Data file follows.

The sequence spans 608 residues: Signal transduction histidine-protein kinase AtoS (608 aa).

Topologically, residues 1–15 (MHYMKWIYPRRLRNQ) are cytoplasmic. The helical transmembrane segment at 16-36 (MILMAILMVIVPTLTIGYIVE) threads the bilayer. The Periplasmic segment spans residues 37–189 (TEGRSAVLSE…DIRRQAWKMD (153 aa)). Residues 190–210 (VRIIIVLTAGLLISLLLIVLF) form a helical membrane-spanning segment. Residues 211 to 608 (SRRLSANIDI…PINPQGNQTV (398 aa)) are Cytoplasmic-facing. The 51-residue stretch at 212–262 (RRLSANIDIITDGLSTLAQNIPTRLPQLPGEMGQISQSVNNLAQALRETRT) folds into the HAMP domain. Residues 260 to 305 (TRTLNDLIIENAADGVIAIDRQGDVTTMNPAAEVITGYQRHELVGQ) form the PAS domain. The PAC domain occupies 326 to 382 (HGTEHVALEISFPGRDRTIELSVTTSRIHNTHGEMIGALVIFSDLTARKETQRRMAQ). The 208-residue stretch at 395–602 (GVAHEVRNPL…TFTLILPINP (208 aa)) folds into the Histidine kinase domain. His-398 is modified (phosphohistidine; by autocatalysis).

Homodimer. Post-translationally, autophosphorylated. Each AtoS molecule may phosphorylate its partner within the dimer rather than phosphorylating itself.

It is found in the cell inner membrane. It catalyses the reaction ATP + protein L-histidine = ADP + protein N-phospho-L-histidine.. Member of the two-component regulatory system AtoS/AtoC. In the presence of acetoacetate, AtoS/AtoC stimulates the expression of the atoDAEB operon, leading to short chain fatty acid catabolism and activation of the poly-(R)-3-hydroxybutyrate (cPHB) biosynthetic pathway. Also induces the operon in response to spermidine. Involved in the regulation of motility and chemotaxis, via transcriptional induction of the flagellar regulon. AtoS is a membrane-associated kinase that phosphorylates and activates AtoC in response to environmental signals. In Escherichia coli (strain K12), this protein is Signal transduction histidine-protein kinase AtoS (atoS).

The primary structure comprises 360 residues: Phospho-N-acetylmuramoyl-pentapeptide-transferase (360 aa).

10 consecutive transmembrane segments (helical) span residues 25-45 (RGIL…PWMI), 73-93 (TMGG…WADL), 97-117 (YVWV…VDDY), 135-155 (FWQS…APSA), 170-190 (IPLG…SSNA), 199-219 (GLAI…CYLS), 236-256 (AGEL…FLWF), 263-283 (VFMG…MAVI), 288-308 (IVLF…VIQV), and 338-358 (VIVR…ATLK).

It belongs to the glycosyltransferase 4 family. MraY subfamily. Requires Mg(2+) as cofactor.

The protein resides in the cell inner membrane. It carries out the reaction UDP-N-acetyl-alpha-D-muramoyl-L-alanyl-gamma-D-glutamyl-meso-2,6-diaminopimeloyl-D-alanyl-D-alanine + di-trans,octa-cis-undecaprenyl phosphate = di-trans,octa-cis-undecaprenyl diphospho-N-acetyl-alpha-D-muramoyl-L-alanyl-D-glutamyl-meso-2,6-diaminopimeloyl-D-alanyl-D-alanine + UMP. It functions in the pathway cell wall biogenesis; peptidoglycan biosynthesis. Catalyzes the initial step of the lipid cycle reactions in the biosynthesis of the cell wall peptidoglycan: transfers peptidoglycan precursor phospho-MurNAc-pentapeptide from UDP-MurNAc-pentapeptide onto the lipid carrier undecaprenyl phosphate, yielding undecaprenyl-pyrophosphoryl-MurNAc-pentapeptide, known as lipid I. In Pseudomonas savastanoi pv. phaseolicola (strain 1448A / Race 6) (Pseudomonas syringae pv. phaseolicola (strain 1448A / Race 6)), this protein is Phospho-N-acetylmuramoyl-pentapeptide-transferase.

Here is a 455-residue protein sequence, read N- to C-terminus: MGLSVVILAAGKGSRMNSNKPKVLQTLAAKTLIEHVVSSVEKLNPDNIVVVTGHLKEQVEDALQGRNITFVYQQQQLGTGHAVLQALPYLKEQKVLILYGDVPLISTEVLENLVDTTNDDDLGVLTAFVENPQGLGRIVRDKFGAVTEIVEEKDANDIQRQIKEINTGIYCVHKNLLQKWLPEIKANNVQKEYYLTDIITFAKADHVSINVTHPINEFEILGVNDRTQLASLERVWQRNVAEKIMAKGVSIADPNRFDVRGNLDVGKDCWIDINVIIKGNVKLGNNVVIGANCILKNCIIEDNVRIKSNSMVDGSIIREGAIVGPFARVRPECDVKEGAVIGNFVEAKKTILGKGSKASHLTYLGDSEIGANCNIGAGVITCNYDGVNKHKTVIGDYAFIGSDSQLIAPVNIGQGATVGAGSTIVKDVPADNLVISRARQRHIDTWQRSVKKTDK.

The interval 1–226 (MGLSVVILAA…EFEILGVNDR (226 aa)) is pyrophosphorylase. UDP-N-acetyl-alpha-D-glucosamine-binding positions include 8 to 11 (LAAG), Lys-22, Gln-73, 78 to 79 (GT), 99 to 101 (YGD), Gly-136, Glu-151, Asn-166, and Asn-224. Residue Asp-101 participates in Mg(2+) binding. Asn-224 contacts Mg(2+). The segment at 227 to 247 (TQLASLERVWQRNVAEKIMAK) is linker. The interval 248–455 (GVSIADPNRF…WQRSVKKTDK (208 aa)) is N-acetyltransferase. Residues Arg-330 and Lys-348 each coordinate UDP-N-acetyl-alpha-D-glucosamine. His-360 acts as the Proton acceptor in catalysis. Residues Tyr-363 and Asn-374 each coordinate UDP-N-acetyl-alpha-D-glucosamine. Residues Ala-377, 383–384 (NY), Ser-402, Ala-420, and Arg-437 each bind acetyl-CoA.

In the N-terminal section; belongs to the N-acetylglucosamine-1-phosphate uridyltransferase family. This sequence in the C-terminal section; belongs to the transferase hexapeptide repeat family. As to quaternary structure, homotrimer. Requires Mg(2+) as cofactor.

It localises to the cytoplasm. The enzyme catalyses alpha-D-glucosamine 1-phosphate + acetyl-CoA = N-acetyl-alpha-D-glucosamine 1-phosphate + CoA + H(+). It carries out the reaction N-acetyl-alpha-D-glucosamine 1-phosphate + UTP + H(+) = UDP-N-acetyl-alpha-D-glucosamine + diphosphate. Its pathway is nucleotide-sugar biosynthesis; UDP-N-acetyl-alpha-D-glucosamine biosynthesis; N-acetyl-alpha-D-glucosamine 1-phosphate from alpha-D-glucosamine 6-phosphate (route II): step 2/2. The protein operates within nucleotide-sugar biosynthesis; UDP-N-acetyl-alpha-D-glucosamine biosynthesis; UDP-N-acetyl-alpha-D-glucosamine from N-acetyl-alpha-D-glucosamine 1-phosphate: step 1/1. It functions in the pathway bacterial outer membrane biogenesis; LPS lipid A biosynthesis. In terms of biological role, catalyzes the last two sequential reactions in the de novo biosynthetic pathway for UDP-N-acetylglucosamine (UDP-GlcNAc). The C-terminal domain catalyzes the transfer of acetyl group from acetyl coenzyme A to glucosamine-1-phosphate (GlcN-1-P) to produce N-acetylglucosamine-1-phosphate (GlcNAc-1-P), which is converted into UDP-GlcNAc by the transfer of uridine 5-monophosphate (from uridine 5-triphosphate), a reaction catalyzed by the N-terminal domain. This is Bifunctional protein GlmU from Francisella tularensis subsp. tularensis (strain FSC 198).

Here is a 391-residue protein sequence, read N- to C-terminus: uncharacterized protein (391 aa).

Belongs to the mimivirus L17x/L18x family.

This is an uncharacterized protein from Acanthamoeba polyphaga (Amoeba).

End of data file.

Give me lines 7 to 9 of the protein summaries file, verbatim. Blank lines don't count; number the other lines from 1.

It belongs to the glycosyltransferase 4 family. MraY subfamily. Requires Mg(2+) as cofactor.

The protein resides in the cell inner membrane. It carries out the reaction UDP-N-acetyl-alpha-D-muramoyl-L-alanyl-gamma-D-glutamyl-meso-2,6-diaminopimeloyl-D-alanyl-D-alanine + di-trans,octa-cis-undecaprenyl phosphate = di-trans,octa-cis-undecaprenyl diphospho-N-acetyl-alpha-D-muramoyl-L-alanyl-D-glutamyl-meso-2,6-diaminopimeloyl-D-alanyl-D-alanine + UMP. It functions in the pathway cell wall biogenesis; peptidoglycan biosynthesis. Catalyzes the initial step of the lipid cycle reactions in the biosynthesis of the cell wall peptidoglycan: transfers peptidoglycan precursor phospho-MurNAc-pentapeptide from UDP-MurNAc-pentapeptide onto the lipid carrier undecaprenyl phosphate, yielding undecaprenyl-pyrophosphoryl-MurNAc-pentapeptide, known as lipid I. In Pseudomonas savastanoi pv. phaseolicola (strain 1448A / Race 6) (Pseudomonas syringae pv. phaseolicola (strain 1448A / Race 6)), this protein is Phospho-N-acetylmuramoyl-pentapeptide-transferase.

Here is a 455-residue protein sequence, read N- to C-terminus: MGLSVVILAAGKGSRMNSNKPKVLQTLAAKTLIEHVVSSVEKLNPDNIVVVTGHLKEQVEDALQGRNITFVYQQQQLGTGHAVLQALPYLKEQKVLILYGDVPLISTEVLENLVDTTNDDDLGVLTAFVENPQGLGRIVRDKFGAVTEIVEEKDANDIQRQIKEINTGIYCVHKNLLQKWLPEIKANNVQKEYYLTDIITFAKADHVSINVTHPINEFEILGVNDRTQLASLERVWQRNVAEKIMAKGVSIADPNRFDVRGNLDVGKDCWIDINVIIKGNVKLGNNVVIGANCILKNCIIEDNVRIKSNSMVDGSIIREGAIVGPFARVRPECDVKEGAVIGNFVEAKKTILGKGSKASHLTYLGDSEIGANCNIGAGVITCNYDGVNKHKTVIGDYAFIGSDSQLIAPVNIGQGATVGAGSTIVKDVPADNLVISRARQRHIDTWQRSVKKTDK.